20,408 472 5
REVIEW ARTICLE
Endoscopic neck surgery
PK Chowbey, Vandana Soni, R Khullar, Anil Sharma, M Baijal
January-March 2007, 3(1):3-7
DOI:10.4103/0972-9941.30679  PMID:20668611
Endoscopic surgery in the neck was attempted in 1996 for performing parathyroidectomy. A similar surgical technique was used for performing thyroidectomy the following year. Most commonly reported endoscopic neck surgery studies in literature have been on thyroid and parathyroid glands. The approaches are divided into two types i.e., the total endoscopic approach using CO2 insufflation and the video-assisted approach without CO2 insufflation. The latter approach has been reported more often. The surgical access (port placements) may vary-the common sites are the neck, anterior chest wall, axilla, and periareolar region. The limiting factors are the size of the gland and malignancy. Few reports are available on endoscopic resection for early thyroid malignancy and cervical lymph node dissection. Endoscopic neck surgery has primarily evolved due to its cosmetic benefits and it has proved to be safe and feasible in suitable patients with thyroid and parathyroid pathologies. Application of this technique for approaching other cervical organs such as the submandibular gland and carotid artery are still in the early experimental phase.
  19,087 599 2
ORIGINAL ARTICLE
Laparoscopic versus open appendicectomy: An Indian perspective
Utpal De
January-March 2005, 1(1):15-20
DOI:10.4103/0972-9941.15241  PMID:21234139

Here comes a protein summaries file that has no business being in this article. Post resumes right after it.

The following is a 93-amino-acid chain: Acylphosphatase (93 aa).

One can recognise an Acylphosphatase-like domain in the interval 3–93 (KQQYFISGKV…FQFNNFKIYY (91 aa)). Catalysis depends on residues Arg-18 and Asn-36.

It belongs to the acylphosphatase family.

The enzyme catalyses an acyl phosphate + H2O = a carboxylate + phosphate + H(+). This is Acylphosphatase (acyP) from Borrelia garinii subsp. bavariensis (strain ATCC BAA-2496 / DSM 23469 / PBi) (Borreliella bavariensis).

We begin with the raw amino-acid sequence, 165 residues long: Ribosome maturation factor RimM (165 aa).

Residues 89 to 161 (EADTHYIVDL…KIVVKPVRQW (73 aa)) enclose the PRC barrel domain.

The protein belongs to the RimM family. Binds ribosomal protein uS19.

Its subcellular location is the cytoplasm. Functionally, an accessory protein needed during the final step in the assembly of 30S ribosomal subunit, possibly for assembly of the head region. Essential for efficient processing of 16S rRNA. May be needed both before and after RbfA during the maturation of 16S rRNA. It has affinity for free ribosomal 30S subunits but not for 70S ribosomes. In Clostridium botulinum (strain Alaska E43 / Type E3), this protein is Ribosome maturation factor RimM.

BACKGROUND: Laparoscopic appendicectomy though widely practiced has not gained universal approval. Laparoscopic appendicectomy in India is relatively new and the literature is scant. This study was aimed to compare laparoscopic with open appendicectomy and ascertain the therapeutic benefit, if any, in the overall management of acute appendicitis. MATERIALS AND METHODS: The study group consisted of two hundred and seventy nine patients suffering from acute appendicitis. One hundred patients underwent laparoscopic appendicectomy (LA) and one hundred seventy nine patients underwent open appendecectomy (OA). Comparison was based on length of hospital stay, operating time, postoperative morbidity, duration of convalescence and operative cost in terms of their medians. The Mann-Whitney statistics (T) were calculated and because of large samples, the normal deviate test (Z) was used. RESULTS: Of the hundred patients, six patients (6%) had the procedure converted to open surgery. The rate of infections and overall complications (LA: 15%, OA: 31.8%, P < 0.001) were significantly lower in patients undergoing LA. The median length of stay was significantly shorter after LA (3 days after LA, 5 days after OA, P < 0.0001) than after OA. The operating time was shorter {OA: 25 min (median), LA: 28 min (median), 0.01< P < 0.05} in patients undergoing open appendicectomy compared to laparoscopic appendicectomy. CONCLUSION: Hospital stay for LA is significantly shorter and the one-time operative charges appear to be almost the same. LA is also associated with increased clinical comfort in terms of fewer wound infections, faster recovery, earlier return to work and improved cosmesis.